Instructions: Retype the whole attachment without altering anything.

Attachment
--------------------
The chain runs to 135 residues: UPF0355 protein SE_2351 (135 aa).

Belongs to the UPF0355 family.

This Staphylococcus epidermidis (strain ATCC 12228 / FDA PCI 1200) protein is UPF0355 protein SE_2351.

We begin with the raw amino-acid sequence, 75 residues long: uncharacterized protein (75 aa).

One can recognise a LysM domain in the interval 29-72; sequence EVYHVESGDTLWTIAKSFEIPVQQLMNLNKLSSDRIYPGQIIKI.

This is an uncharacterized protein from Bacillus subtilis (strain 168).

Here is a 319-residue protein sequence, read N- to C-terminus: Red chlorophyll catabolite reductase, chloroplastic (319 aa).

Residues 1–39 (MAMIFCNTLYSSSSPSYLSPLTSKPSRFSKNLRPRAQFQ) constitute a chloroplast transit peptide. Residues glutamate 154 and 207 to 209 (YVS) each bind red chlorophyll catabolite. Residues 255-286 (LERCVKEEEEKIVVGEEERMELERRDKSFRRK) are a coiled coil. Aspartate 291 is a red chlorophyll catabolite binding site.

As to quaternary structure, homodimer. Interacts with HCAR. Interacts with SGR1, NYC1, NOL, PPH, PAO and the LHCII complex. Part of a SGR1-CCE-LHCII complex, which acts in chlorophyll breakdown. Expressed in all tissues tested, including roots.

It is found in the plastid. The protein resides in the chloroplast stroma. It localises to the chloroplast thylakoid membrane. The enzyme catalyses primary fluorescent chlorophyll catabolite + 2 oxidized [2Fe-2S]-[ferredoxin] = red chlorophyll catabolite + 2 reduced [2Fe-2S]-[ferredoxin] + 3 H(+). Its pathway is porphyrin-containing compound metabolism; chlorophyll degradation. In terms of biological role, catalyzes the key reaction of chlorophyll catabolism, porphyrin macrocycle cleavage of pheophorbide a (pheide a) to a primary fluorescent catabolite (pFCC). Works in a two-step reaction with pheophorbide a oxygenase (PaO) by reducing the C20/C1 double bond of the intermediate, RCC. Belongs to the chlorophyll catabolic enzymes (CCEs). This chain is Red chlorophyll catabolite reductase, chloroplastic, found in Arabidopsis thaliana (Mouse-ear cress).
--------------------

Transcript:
The chain runs to 135 residues: UPF0355 protein SE_2351 (135 aa).

Belongs to the UPF0355 family.

This Staphylococcus epidermidis (strain ATCC 12228 / FDA PCI 1200) protein is UPF0355 protein SE_2351.

We begin with the raw amino-acid sequence, 75 residues long: uncharacterized protein (75 aa).

One can recognise a LysM domain in the interval 29-72; sequence EVYHVESGDTLWTIAKSFEIPVQQLMNLNKLSSDRIYPGQIIKI.

This is an uncharacterized protein from Bacillus subtilis (strain 168).

Here is a 319-residue protein sequence, read N- to C-terminus: Red chlorophyll catabolite reductase, chloroplastic (319 aa).

Residues 1–39 (MAMIFCNTLYSSSSPSYLSPLTSKPSRFSKNLRPRAQFQ) constitute a chloroplast transit peptide. Residues glutamate 154 and 207 to 209 (YVS) each bind red chlorophyll catabolite. Residues 255-286 (LERCVKEEEEKIVVGEEERMELERRDKSFRRK) are a coiled coil. Aspartate 291 is a red chlorophyll catabolite binding site.

As to quaternary structure, homodimer. Interacts with HCAR. Interacts with SGR1, NYC1, NOL, PPH, PAO and the LHCII complex. Part of a SGR1-CCE-LHCII complex, which acts in chlorophyll breakdown. Expressed in all tissues tested, including roots.

It is found in the plastid. The protein resides in the chloroplast stroma. It localises to the chloroplast thylakoid membrane. The enzyme catalyses primary fluorescent chlorophyll catabolite + 2 oxidized [2Fe-2S]-[ferredoxin] = red chlorophyll catabolite + 2 reduced [2Fe-2S]-[ferredoxin] + 3 H(+). Its pathway is porphyrin-containing compound metabolism; chlorophyll degradation. In terms of biological role, catalyzes the key reaction of chlorophyll catabolism, porphyrin macrocycle cleavage of pheophorbide a (pheide a) to a primary fluorescent catabolite (pFCC). Works in a two-step reaction with pheophorbide a oxygenase (PaO) by reducing the C20/C1 double bond of the intermediate, RCC. Belongs to the chlorophyll catabolic enzymes (CCEs). This chain is Red chlorophyll catabolite reductase, chloroplastic, found in Arabidopsis thaliana (Mouse-ear cress).